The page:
Man or Astro-Man? has been breaking through the somewhat-restrictive boundaries of what defines a surf rock band for almost ten years now, building a catalog of songs and sounds that are often as inventive as they are infectious.
Following “Made From Technetium” (Touch-N-Go Records, 1998), the band’s boldest and most brilliant step away from the tired formulas of the surf-rock genre, guitarist and key songwriter StarCrunch exited stage left, and the band’s follow-up, “Eeviac” (Touch-N-Go Records, 1999) was, a few songs aside, a less-than-satisfying affair. While “Eeviac” tried desperately to hold onto much of the adrenaline and craftiness of the band’s earlier recordings, many of the songs were vague, watered-down sketches when compared with previous work.
Now, it’s one year later. Enter Man or Astro-man’s latest, “A Spectrum of Infinite Scale”
(Touch-N-Go Records, 2000), a 13-song set that dares, much like “Eeviac” did, to hold onto the band’s signature sound and style while expanding into new horizons. While clearly shining brighter than its predecessor, the end result is still less than flawless: the band presents the listener with a set of some really great songs but somehow can’t manage to get the whole record to equal the sum of its parts.
The surf rock traditionalists will be thrilled to death by “Song of The Two-Mile Linear Particle Accelerator — Stanford University, Stanford, California,” one of the band’s best and tightly-structured to date, and the seventh song (represented in the liner notes as a trapezoid), which sets land-speed records while managing to keep the guitar, bass, and drums all tightly wound together.
The band is sharp to realize, though, that there’s only so many times you can plug your Fender into an old amplifier and just crank up the reverb, and one of the most impressive traits of the record is in its ability to branch into other styles while staying somewhat true to their established sound.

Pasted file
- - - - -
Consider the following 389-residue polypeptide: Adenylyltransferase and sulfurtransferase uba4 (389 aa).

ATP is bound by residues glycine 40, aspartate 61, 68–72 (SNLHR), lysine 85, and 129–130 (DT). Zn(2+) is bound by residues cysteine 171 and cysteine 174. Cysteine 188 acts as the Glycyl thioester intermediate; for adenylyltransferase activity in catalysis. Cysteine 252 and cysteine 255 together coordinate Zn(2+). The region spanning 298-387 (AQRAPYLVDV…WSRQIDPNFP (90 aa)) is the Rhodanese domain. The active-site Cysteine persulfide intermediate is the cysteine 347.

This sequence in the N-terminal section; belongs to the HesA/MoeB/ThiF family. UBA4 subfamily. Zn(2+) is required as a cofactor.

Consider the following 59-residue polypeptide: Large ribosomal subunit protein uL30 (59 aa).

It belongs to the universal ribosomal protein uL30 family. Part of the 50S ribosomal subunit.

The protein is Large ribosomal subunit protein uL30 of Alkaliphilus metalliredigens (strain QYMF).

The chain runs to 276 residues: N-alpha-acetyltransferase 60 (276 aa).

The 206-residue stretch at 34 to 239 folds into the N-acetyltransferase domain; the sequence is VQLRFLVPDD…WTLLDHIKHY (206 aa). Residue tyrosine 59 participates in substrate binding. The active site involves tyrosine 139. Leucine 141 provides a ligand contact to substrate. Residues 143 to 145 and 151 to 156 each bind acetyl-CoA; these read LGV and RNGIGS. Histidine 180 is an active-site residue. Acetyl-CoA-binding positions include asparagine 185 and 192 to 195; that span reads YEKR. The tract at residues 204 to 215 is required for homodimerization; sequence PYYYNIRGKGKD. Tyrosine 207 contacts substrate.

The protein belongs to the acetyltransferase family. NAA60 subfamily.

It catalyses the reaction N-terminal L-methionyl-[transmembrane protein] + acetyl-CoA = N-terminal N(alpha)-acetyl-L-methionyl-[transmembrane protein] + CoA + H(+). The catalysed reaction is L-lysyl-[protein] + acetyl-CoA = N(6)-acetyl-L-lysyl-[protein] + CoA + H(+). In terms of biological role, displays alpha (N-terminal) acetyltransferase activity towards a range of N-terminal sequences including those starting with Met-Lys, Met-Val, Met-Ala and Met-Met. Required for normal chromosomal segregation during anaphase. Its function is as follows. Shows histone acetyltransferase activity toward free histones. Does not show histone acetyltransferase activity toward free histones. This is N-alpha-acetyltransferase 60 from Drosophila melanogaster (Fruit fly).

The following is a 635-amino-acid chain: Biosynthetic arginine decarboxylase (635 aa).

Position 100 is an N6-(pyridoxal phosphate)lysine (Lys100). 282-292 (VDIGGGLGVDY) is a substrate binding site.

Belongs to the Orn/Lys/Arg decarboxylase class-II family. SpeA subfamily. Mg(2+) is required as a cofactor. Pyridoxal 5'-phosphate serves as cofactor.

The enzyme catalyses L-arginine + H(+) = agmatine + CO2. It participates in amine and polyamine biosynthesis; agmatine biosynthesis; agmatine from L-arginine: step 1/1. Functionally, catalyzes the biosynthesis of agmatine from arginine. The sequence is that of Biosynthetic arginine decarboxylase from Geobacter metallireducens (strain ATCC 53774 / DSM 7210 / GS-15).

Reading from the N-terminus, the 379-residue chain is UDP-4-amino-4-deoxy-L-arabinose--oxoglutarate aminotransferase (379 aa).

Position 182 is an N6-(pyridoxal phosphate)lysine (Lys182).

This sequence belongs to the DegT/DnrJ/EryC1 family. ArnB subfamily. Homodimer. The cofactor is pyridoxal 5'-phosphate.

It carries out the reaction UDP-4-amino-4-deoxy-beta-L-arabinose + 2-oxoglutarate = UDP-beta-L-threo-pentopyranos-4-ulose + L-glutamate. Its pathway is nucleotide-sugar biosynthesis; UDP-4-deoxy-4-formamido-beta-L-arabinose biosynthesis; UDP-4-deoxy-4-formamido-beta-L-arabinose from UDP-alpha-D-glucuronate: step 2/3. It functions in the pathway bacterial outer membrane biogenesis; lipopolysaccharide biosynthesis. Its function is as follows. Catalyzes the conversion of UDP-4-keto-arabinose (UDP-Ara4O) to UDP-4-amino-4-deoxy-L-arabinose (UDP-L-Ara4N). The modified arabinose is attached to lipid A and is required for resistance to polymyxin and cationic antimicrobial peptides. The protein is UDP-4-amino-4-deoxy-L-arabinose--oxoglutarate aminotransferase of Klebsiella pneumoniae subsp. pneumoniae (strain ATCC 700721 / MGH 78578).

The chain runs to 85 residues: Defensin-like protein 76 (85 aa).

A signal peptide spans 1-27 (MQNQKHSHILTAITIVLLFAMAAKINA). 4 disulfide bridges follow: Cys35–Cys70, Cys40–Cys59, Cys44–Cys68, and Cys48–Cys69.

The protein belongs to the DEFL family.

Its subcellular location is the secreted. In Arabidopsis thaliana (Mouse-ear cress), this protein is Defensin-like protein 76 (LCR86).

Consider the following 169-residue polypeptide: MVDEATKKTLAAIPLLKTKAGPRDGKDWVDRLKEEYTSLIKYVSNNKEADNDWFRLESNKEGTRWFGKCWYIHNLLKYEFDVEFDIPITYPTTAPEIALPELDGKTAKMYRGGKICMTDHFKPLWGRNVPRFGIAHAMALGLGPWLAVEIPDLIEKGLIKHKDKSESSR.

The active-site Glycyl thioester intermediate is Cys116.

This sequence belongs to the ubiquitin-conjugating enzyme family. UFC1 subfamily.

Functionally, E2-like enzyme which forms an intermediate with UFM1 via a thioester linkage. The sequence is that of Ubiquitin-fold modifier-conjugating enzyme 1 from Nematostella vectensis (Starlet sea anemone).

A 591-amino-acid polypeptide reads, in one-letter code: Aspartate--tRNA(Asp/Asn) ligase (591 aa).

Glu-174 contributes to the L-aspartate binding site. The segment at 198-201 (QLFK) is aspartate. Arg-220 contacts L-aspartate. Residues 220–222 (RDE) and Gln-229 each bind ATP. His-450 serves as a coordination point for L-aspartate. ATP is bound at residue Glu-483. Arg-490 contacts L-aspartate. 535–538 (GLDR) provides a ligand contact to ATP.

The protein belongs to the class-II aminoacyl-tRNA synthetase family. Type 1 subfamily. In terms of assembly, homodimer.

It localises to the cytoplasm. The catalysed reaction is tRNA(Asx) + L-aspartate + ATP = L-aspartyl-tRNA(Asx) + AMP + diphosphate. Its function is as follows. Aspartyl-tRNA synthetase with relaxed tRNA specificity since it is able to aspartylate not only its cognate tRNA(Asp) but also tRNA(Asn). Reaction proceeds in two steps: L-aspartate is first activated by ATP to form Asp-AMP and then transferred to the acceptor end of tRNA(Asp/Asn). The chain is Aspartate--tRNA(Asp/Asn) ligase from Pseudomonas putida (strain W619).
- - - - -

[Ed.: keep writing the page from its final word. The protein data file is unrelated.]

“Preparation Clont” has a pounding, angry edge to it thanks to a bottom-heavy bass and drums line and “Many Pieces of Large Fuzzy Mammals Gathered Together At A Rave and Schmoozing With A Brick” hides some pop hooks underneath its sometimes-psychedelic exterior. Another surprising gem, entitled “Um Espectro Sem Escala,” viciously rips and tears through its stops and starts with enough venom, punch and fury to make former Touch-N-Go label-mates The Jesus Lizard proud.
Throughout, though, despite all of the stylistic experiments, there’s never a doubt that you’re listening to a Man or Astro-man? record, and a really good one at that.
Unfortunately, though, the record is not without its lulls and downsides. While there’s something to be said for a band that will consciously deconstruct its style by, literally, breaking down songs in the record’s second half, it doesn’t always make for fulfilling listening. Some songs take longer than usual to get off the ground and some never quite get off the ground at all (The song’s closing track gives new meaning to the term “white noise”).
It’s an interesting experiment, but, as a concept for a record, it doesn’t always fly.
In the album’s closing 10 or 15 minutes, the band is more likely to record the interesting – though ultimately somewhat-repetitive — bleeps and gurgles of a dot matrix printer (as they do, unaccompanied, on “A Simple Text File”) than it is to let many of their songs toss in their two cents and that’s a shame.
One can only wonder what a great song like “Obligatory Part 2 Song In Which There Is No Presently Existing Part 1, Nor The Plans To Make One,” featuring phantom notes on a piano and frighteningly-effective use of digital delay, would have sounded like if they would have given it twice the room to find its voice.
In the end, “A Spectrum of Infinite Scale” is a good record, though sometimes inconsistent, and a strong step in the right direction for a band that is constantly looking for new ways to experiment with sound and structure. It might not be “Made From Technetium,” but any band that continues to be as mind-numbingly unique, energetic and prolific as this definitely deserves a round of applause and another listen. – The Montclarion, Oct. 5, 2000